One of Brazil’s leading manufacturers of brake systems is adept at slowing down to take the curves of an unstable economy. With fresh confidence in the Brazilian real, the company announces new products and plans to re-initiate exports to the United States. Reuben Ford reports.
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Staying a step ahead in the competitive automotive industry requires not only quality but constant innovation. It is a giant step that Indústria Metalúrgica Frum Ltda, the Brazilian manufacturer of brake discs and drums, has successfully taken. Frum has been a recognized brand for 62 years and promises new products and markets for 2014.
With monthly production of up to 12,000 tons of wheel hubs, brake drums, discs and cast iron components for heavy duty vehicles, Frum is the main supplier of parts for trucks, buses and trailers for all main national and international brands.
In 2013, the company launched its first complete axle brakes: “The new axle, which is a mounted composition of existing Frum parts, is a complete braking system that will lever our sales and growth for the next five years,” anticipates Director Roberto Del Papa.
As well as the all-new axle, Frum has made public its plans to restart exports of core market brake components to the United States and Canada by the end of 2014.
Made in Brazil
Started by Pedro De Sordi in a garage in the Vila Maria district of São Paulo, Frum opened its doors at a time when there were no national automobile manufacturers. The company made cast iron brake drums for imported cars, mainly from the United States.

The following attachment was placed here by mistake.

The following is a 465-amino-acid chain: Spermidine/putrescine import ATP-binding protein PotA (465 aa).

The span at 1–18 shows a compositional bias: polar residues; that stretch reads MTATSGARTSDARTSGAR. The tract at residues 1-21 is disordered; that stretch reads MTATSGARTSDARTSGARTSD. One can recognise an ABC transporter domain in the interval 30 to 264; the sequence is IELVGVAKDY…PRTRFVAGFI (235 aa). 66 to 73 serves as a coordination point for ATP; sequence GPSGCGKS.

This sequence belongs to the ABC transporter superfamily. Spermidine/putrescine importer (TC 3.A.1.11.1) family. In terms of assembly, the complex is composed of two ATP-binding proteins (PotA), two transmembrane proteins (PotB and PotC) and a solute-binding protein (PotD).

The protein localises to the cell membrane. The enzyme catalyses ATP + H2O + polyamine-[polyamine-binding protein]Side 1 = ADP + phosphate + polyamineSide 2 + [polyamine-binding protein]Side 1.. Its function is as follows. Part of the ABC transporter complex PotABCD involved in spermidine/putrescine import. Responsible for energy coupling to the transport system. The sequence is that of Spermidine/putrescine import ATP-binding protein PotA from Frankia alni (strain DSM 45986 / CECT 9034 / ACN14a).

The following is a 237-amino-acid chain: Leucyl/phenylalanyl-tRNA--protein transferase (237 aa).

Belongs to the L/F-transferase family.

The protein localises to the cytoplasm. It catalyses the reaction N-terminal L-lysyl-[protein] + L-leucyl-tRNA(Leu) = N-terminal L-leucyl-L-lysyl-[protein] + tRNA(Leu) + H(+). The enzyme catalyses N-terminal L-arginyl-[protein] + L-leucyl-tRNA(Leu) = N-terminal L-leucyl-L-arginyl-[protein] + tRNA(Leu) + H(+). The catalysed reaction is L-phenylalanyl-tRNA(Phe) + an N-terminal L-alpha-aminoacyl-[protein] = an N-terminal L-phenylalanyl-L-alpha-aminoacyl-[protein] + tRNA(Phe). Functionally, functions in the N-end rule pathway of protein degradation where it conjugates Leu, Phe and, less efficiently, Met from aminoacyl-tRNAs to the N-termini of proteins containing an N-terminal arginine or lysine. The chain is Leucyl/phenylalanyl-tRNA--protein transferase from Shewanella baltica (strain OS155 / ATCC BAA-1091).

During the 1960s, following steady rises in sales and expansion of product lines to include brake discs, wheel hubs, axle components and suspension parts, Frum began concentrating on producing components for trucks and buses.
The 100 percent Brazilian company gathered momentum rapidly, forming working partnerships with domestic and international major industry players such as Ford and DaimlerChrysler. “By the early 1970s, the factory in São Paulo was no longer sufficient for our production needs and in 1973 we moved to our current facility in Extrema, Minas Gerais state,” Del Papa explains. Environmental regulations also required the accessibility and space of more comfortable premises. The 250,000-square-meter foundry and factory in Extrema afforded Frum the opportunity to update its processes and move full speed ahead with production and development.
The changes initiated a series of important technological advances. In the 1980s and 90s the foundry was fully automated, culminating in the first totally automatic production line for cast iron components in 1996. Three years later, Frum had increased its lead in the market and was the preferred supplier of the largest truck manufacturers.
In 2000 sales of parts to trucks and buses had grown at such a rate that the company decided to specialize exclusively in this market. The decision came at a time when Brazilian companies were increasing exports and Frum steered confidently towards an aggressive growth strategy in the heavy-duty vehicles sector. “As well as brake drums and components, we began manufacturing wheel suspension parts and chassis,” Del Papa says.
Frum’s drive toward constant innovation and updating technology has led to one of the most advanced production lines in the business. “Today, there is no more modern and efficient foundry equipment available on the market than at our facility,” confirms Del Papa.